This scenario has come up a couple of times with customers I have been working with and it is centered around the following situation/question .
I have deployed 2 Log Insight platforms, one for each of my datacenters (assume one vCenter per DC). How do I get all the events in both Log Insight clusters so I can use either for log analysis of the entire environment?
Note: The reasons behind why you would want to achieve the above scenario are outside the scope of this article.
There are several solutions that could be implemented to perform log analysis for both sites from either location including:
- Configuring all syslog/log insight agents to send events to both locations simultaneously AND configure each cluster to pull logs from both vCenter servers via the vSphere Integration
- Each DC sends logs to its local Log Insight platform with the platforms forwarding events between themselves
The problem with the first solution is that you have much more manual configuration to add and maintain (depending on the number of agents in the environment). Every agent has to be multi-homed which has an additional management overhead together with an increased liklihood of potential comms issues running logs/agents out of buffer space, resulting in dropped events.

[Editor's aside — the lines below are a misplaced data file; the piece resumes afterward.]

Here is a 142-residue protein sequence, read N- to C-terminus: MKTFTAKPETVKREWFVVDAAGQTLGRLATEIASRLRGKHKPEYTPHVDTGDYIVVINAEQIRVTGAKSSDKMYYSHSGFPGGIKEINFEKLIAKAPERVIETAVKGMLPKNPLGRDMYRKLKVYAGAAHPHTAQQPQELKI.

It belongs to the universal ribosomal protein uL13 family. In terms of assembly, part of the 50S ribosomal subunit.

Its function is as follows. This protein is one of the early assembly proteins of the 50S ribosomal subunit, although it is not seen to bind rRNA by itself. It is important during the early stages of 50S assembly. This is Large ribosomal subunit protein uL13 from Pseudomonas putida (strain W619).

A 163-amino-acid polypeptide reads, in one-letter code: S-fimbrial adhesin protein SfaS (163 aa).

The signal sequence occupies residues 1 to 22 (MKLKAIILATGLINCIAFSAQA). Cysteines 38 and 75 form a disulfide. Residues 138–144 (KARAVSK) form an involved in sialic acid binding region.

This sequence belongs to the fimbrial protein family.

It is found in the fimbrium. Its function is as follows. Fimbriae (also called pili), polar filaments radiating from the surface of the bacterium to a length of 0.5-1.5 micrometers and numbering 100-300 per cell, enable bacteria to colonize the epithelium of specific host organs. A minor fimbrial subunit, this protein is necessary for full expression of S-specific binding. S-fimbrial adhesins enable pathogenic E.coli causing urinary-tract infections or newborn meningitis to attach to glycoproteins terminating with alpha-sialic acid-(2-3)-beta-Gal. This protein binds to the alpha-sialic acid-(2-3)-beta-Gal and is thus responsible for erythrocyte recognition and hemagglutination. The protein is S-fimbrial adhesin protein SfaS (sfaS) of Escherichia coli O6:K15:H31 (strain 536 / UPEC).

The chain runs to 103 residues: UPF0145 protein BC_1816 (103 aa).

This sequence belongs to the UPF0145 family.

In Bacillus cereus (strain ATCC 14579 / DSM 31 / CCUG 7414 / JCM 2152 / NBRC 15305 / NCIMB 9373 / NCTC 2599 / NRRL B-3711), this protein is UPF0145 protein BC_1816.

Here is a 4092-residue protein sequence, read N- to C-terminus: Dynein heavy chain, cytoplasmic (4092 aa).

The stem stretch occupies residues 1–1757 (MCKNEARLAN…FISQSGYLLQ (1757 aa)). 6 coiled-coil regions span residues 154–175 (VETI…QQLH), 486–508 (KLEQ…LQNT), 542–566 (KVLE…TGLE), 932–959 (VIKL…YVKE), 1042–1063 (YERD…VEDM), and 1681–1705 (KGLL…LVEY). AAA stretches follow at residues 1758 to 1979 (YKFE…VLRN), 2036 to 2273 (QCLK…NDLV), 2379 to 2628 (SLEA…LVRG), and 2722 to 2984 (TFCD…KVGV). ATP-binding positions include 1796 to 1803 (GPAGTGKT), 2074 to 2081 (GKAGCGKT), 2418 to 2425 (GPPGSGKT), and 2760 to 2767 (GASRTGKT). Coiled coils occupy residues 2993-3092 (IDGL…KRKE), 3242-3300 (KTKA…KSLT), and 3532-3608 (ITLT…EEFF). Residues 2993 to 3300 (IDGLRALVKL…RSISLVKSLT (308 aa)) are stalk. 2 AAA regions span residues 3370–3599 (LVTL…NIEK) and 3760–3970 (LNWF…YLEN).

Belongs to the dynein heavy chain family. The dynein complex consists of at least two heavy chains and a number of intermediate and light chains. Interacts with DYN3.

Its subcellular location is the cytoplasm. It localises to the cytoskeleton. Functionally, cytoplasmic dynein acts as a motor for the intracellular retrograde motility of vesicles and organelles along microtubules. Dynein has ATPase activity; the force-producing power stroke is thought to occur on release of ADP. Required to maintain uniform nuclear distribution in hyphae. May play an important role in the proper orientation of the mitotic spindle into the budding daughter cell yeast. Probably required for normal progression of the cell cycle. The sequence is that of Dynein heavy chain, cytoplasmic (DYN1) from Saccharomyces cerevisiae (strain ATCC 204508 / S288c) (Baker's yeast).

The second solution allows for simplified syslog/agent configuration and places the control of event movement within Log Insight itself which can be controlled globally across all agents that are logging to Log Insight. The issue that results from this solution though is how to stop events being trapped within infinite loops between the Log Insight platforms. We will use this blog article to address this issue.
Creating the Forwarder
To start building our forwarder on the first Log Insight cluster we go to “Administration” > “Management” > “Event Forwarding” and add a new destination. To identify all events being forwarded by this cluster, we add a custom tag with a value that represents cluster 1.
At this stage everything that is being received on cluster 1 will now be forwarded to cluster 2. On cluster 2 we now add the same forwarder except this time the tag has cluster 2’s name and we add a filter to prevent events that have already been forwarded into cluster 2 being forwarded back to cluster 1.
Note that the tag is only available to be selected in the filter once an event has been received by the cluster with the tag in it.
Once an event has been sent from cluster 2 to cluster 1 (and therefore tagged) we can go back and edit the event forwarding configuration on cluster 1 to add the filtering information.
Now we have both forwarders configured with tags and filters to prevent infinite forwarding loops.